Swordplay is the heart of Sekiro. In past games enemies had health bars alone. In Sekiro, they also have posture bars. Every hit you land or attack you properly deflect whittles down this posture bar. If you stop attacking, the posture bar refills. You must be relentless. Their health bar determines how fast the posture bar recovers, but if you can whittle the posture all the way down, an execution style finisher is available. Fights turn from cat and mouse affairs to lightning paced, sword battles, requiring quick thinking and even quicker reflexes.

As there is only one sword at your disposal, your off hand is relegated to your Shinobi Prosthetic. This prosthetic can be outfitted with a myriad of off hand weapons like a shuriken launcher or an axe. Every tool has a use and is a joy to use. Some of these tools can be used in tandem with items you might find in the world to satisfying effects, taking single use items from an older title, and reworking so its part of a dynamic system. For example, shortly into the game you’ll come across a tool called a Flame Vent, which is essentially a flamethrower that works in short bursts. Coupled with oil, you can set enemies aflame. This retooling of the old into something familiar yet different is where Sekiro excels.

I have been wrestling with Sekiro for the past week, mainly cause there is just so much of it to process. Its hard, punishing, and unforgiving. But everytime I leave and come back, I find myself getting a little further as a character and a little better as a player. The systems are laid out for you pretty clearly (big nod to Activision for helping FromSoftware with their tutorial deficiencies), but the systems are dense. Deflecting attacks is the hardest part for me (as it has been in games past) and this game requires that you come to terms with that.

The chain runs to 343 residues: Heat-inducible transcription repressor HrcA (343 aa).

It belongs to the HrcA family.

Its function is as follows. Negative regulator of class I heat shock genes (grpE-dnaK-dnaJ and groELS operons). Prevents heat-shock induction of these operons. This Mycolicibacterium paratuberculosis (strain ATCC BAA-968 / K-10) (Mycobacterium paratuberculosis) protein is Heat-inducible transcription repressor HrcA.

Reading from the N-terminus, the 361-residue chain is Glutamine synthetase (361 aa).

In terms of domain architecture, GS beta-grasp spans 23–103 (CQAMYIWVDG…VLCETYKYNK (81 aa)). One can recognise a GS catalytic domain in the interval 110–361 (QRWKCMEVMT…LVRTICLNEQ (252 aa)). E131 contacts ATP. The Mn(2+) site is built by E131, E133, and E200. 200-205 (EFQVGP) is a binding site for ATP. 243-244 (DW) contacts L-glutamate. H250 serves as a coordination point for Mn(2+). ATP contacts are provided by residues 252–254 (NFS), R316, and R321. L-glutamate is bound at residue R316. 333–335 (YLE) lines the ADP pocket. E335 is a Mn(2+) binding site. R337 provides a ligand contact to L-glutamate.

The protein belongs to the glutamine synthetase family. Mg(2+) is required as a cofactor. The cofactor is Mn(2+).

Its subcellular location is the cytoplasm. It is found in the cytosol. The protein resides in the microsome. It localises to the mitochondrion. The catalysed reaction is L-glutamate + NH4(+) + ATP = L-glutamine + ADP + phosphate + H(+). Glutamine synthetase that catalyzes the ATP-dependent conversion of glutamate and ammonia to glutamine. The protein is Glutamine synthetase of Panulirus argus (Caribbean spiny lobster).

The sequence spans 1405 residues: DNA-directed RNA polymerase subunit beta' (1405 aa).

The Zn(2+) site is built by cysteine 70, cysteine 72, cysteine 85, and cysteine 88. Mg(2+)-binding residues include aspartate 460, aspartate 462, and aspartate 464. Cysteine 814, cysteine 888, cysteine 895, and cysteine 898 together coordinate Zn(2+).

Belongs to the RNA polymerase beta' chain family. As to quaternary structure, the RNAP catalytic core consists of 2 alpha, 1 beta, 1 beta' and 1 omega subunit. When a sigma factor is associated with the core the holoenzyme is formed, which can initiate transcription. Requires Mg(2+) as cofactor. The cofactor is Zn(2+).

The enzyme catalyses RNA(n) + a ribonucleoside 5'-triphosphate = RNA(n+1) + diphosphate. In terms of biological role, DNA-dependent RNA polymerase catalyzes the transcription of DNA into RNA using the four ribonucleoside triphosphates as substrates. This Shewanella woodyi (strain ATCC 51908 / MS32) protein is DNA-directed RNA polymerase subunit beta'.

You too will look this boss with practice.

Frustration is not something that most players want to feel with their games, but Sekiro all but gaurantees this. The controls are perfect, the environments are incredible, the story is intriguing and the art direction is spot on. The frustration comes from the difficulty alone. I have had moments of panic, “Maybe I need to hang up my hat. Maybe I am just in a different place now than I was then. Maybe I just can’t handle this game.” But I come back the next day and I get a little further. Through playing I am seeing a game designed with such passion, thoughtfulness, and mastery that I am eager to return.

The polish on display here is impressive. FromSoftware is known for their meticulous, technical, and rewarding games. But they’ve never been known for the speed of their games. The pace has always been slower, but with Sekiro all that is thrown out. What we get is a sword game quite unlike the Soulsborne games. Sekiro is a blisteringly fast, merciless game that will treat you with hatred and antagonism like few games ever will. But don’t worry. Give it a fair shake, and soon it’ll teach you those same lessons. You will journey from defenselessness to relentless competence and nothing will stand in your way. I can’t wait to take the rest of that journey.

Thomas is a fan of all videogames, but has a special place in his heart for demanding, technical, twitch gameplay. He can be found hosting the Splash Damage podcast or @tbuzzworthy.